Day at the Museum: Battle of the Smithsonian Marsh

Posted by KristenM on August 5th, 2010

Four people sitting on a boardwalk in a marsh, measuring plants.

Seal collects data with other interns for Smithsonian scientists who are investigating the impact of global change on tidal marshes.

I know the title sounds like another great Ben Stiller Night at the Museum movie. However, in this real story of life at the Smithsonian, you will get a first-hand look at what really goes on behind the scenes at the Smithsonian Environmental Research Center. Although the movies show the Smithsonian as talking exhibits, in reality the Smithsonian is a multitude of museums and scientific research centers where students of all ages and specialties do research. The two movies did a very good job of characterizing some of the more popular characters in history such as Theodore Roosevelt, but in reality the most interesting people at the Smithsonian are the researchers.

My name is Matthew Isaiah Seal and I am doing an internship at the Smithsonian Environmental Research Center (SERC) in the Biogeochemistry Laboratory. Having seen both Night at the Museum movies, I wasn’t sure what to expect upon arriving at the Smithsonian to begin my internship. Actually, it was difficult to explain to family what SERC was and how it was part of the Smithsonian. The best explanation I was able to come up with was that SERC is the branch of the Smithsonian that studies the ecology of the Chesapeake Bay and surrounding watersheds. However, I recently learned that the Smithsonian has research sites in Panama and beyond.
Man standing in marsh, measuring plants that are growing in a special floating device.

While there is no 'typical' day in the field, Seal spends most of his time at SERC working at the Smithsonian's Global Change Research Wetland on the Chesapeake Bay. Photo: Tina Tennessen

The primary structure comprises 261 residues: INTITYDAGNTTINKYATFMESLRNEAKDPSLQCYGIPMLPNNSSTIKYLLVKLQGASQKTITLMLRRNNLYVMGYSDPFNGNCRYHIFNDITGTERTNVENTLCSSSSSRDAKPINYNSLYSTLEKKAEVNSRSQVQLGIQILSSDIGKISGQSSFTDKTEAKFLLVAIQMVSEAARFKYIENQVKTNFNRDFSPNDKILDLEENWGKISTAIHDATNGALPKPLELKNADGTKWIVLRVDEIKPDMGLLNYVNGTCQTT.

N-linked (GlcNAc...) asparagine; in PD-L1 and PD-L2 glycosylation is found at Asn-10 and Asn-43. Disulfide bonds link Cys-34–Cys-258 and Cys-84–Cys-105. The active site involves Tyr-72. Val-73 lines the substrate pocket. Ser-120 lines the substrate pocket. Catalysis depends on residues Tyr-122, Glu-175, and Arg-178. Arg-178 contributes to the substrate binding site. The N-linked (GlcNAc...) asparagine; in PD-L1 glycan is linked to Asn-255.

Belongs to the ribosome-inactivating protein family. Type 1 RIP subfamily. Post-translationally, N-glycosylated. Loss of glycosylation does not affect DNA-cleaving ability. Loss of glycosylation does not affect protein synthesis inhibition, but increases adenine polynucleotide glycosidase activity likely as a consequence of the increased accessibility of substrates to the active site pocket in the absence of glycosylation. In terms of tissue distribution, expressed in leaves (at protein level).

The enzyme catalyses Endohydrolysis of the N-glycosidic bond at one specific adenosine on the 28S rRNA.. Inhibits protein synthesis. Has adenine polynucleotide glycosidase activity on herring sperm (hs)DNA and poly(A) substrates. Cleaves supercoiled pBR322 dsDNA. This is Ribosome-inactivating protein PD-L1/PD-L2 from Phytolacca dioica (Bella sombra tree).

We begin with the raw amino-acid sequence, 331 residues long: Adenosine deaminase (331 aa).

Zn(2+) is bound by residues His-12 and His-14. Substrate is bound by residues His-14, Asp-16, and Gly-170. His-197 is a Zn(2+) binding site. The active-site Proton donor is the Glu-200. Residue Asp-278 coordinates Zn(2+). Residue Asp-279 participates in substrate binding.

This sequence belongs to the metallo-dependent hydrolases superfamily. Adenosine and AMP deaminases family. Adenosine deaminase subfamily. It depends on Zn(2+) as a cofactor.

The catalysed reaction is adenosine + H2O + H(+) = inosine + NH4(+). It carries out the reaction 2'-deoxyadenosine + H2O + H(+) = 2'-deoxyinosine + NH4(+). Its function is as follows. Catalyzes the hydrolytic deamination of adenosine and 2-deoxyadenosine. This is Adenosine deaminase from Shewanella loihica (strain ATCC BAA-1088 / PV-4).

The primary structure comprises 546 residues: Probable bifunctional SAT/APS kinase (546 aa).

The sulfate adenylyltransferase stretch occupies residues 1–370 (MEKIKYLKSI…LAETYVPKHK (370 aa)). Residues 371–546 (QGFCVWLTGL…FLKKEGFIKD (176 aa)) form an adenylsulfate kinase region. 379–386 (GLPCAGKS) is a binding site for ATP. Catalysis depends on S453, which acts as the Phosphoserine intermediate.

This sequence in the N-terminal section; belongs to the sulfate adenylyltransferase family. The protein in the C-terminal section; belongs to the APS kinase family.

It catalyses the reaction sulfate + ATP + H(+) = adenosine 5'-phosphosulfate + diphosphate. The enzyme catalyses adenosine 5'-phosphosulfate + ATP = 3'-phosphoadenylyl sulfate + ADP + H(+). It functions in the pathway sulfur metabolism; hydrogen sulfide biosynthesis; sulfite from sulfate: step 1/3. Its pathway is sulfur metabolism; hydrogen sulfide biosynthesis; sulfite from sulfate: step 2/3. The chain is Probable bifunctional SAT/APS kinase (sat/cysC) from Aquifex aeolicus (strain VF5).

I am doing a 26-week internship under senior scientist J. Patrick Megonigal and postdoctoral fellow Thomas Mozdzer. We are working on a global change project that aims to study the tidal marshes of the Chesapeake Bay and how they are changing due to the increasing levels of carbon dioxide and nitrogen from human actions.

I very rarely find myself doing the same thing every day. A few weeks ago I was learning how to use a machine that measures the photosynthesis of plants in one part of the marsh for Adam Langley, another SERC scientist. This week I am helping harvest one of the longest continually running CO2 experiments, which was first started by plant physiologist Bert Drake in the 1980’s. Because of all the variable tasks I am assigned, I am learning critical skills that I will take with me wherever I may work.

A close-up of a hand-held scientific instrument.

This is just one of the scientific instruments Seal has learned to use this summer.

The work is not easy and I often find myself in precarious situations. Because we study the marsh, most of our work is conducted outside. This means temperatures regularly exceed 100 degrees Fahrenheit, lifting and carrying heavy equipment and working long days. It can be difficult work and can seem inglorious, which is far different from the work Ben Stiller’s character did.

While I haven’t seen any dinosaurs running through a museum or Sacagawea leading any expeditions, I have seen multitudes of wildlife in the field. The other day I was measuring plant growth in the field when a male bald eagle flew overhead and belted out his distinctive call. I have seen countless red-winged blackbirds, great blue herons, blue crabs, northern water snakes, sea nettles, frogs and toads. Many of these are species I see back home in Mississippi, so I feel like I am in familiar territory.

Man using a measuring stick to document height of an individual plant.

Seal measures the above-ground biomass of plants that are being fed extra CO2 and nitrogen.

After work, I retreat to the onsite dorms where I live, which are very convenient because I can walk to work in the morning. I live with people from all over the world, some from Germany and Denmark and some from nearby Virginia and Maryland. Everyone in the dorm works in different labs, so we spend evenings sharing the experiences of our days. Just this evening, I helped count snails for a grad student friend of mine. He was trying to randomize his experiment and he needed help counting and separating them. Also, I usually check in with the “crab lab” to see what I can learn there. There are so many ways an intern can learn during their time here.

I hope to get my work published and I am also earning independent study hours from the University of Southern Mississippi. I am expected to present my research to the staff here at SERC as well as type a paper describing my work. I feel that this internship has put me in a great position to get into graduate school.

— Matthew Isaiah Seal, SERC Intern


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